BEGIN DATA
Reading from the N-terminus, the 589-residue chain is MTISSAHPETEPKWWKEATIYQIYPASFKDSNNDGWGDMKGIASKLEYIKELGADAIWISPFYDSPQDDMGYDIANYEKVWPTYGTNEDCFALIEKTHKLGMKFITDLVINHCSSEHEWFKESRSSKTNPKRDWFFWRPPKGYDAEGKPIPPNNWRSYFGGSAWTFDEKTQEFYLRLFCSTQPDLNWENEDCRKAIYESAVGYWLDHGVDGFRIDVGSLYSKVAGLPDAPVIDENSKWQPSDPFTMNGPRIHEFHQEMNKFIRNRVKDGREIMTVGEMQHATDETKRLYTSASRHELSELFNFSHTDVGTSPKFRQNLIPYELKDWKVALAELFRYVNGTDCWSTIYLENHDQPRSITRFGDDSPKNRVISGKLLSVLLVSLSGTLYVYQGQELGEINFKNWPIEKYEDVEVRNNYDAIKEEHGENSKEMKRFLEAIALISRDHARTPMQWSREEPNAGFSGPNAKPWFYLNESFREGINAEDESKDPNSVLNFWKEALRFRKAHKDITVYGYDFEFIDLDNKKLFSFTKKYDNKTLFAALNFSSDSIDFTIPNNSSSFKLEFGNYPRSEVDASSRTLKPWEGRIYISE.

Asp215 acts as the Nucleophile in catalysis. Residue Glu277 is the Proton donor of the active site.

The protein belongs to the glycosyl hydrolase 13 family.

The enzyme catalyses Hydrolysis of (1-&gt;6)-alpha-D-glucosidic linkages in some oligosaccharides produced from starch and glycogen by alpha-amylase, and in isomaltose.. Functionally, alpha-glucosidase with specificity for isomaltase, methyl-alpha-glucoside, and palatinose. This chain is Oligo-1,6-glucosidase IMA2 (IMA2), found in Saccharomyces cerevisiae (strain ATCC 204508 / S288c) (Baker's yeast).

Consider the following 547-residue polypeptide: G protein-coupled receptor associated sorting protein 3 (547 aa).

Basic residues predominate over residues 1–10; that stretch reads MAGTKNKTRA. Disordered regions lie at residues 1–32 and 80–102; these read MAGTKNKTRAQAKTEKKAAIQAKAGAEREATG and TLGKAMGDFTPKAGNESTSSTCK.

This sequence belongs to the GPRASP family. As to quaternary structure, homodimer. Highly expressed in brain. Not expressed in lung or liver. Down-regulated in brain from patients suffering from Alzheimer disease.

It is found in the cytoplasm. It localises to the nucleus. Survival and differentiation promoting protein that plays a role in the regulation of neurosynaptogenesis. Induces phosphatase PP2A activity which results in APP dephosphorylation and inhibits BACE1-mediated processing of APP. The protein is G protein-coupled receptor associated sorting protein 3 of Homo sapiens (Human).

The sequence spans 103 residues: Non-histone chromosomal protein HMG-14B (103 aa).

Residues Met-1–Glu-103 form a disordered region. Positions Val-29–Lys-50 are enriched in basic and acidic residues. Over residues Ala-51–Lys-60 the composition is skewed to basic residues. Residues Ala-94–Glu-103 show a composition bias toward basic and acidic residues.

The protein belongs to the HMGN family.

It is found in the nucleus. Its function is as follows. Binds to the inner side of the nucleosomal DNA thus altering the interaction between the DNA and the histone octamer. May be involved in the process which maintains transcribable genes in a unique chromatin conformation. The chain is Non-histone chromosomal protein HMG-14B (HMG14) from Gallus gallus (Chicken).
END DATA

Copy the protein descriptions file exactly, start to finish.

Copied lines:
Reading from the N-terminus, the 589-residue chain is MTISSAHPETEPKWWKEATIYQIYPASFKDSNNDGWGDMKGIASKLEYIKELGADAIWISPFYDSPQDDMGYDIANYEKVWPTYGTNEDCFALIEKTHKLGMKFITDLVINHCSSEHEWFKESRSSKTNPKRDWFFWRPPKGYDAEGKPIPPNNWRSYFGGSAWTFDEKTQEFYLRLFCSTQPDLNWENEDCRKAIYESAVGYWLDHGVDGFRIDVGSLYSKVAGLPDAPVIDENSKWQPSDPFTMNGPRIHEFHQEMNKFIRNRVKDGREIMTVGEMQHATDETKRLYTSASRHELSELFNFSHTDVGTSPKFRQNLIPYELKDWKVALAELFRYVNGTDCWSTIYLENHDQPRSITRFGDDSPKNRVISGKLLSVLLVSLSGTLYVYQGQELGEINFKNWPIEKYEDVEVRNNYDAIKEEHGENSKEMKRFLEAIALISRDHARTPMQWSREEPNAGFSGPNAKPWFYLNESFREGINAEDESKDPNSVLNFWKEALRFRKAHKDITVYGYDFEFIDLDNKKLFSFTKKYDNKTLFAALNFSSDSIDFTIPNNSSSFKLEFGNYPRSEVDASSRTLKPWEGRIYISE.

Asp215 acts as the Nucleophile in catalysis. Residue Glu277 is the Proton donor of the active site.

The protein belongs to the glycosyl hydrolase 13 family.

The enzyme catalyses Hydrolysis of (1-&gt;6)-alpha-D-glucosidic linkages in some oligosaccharides produced from starch and glycogen by alpha-amylase, and in isomaltose.. Functionally, alpha-glucosidase with specificity for isomaltase, methyl-alpha-glucoside, and palatinose. This chain is Oligo-1,6-glucosidase IMA2 (IMA2), found in Saccharomyces cerevisiae (strain ATCC 204508 / S288c) (Baker's yeast).

Consider the following 547-residue polypeptide: G protein-coupled receptor associated sorting protein 3 (547 aa).

Basic residues predominate over residues 1–10; that stretch reads MAGTKNKTRA. Disordered regions lie at residues 1–32 and 80–102; these read MAGTKNKTRAQAKTEKKAAIQAKAGAEREATG and TLGKAMGDFTPKAGNESTSSTCK.

This sequence belongs to the GPRASP family. As to quaternary structure, homodimer. Highly expressed in brain. Not expressed in lung or liver. Down-regulated in brain from patients suffering from Alzheimer disease.

It is found in the cytoplasm. It localises to the nucleus. Survival and differentiation promoting protein that plays a role in the regulation of neurosynaptogenesis. Induces phosphatase PP2A activity which results in APP dephosphorylation and inhibits BACE1-mediated processing of APP. The protein is G protein-coupled receptor associated sorting protein 3 of Homo sapiens (Human).

The sequence spans 103 residues: Non-histone chromosomal protein HMG-14B (103 aa).

Residues Met-1–Glu-103 form a disordered region. Positions Val-29–Lys-50 are enriched in basic and acidic residues. Over residues Ala-51–Lys-60 the composition is skewed to basic residues. Residues Ala-94–Glu-103 show a composition bias toward basic and acidic residues.

The protein belongs to the HMGN family.

It is found in the nucleus. Its function is as follows. Binds to the inner side of the nucleosomal DNA thus altering the interaction between the DNA and the histone octamer. May be involved in the process which maintains transcribable genes in a unique chromatin conformation. The chain is Non-histone chromosomal protein HMG-14B (HMG14) from Gallus gallus (Chicken).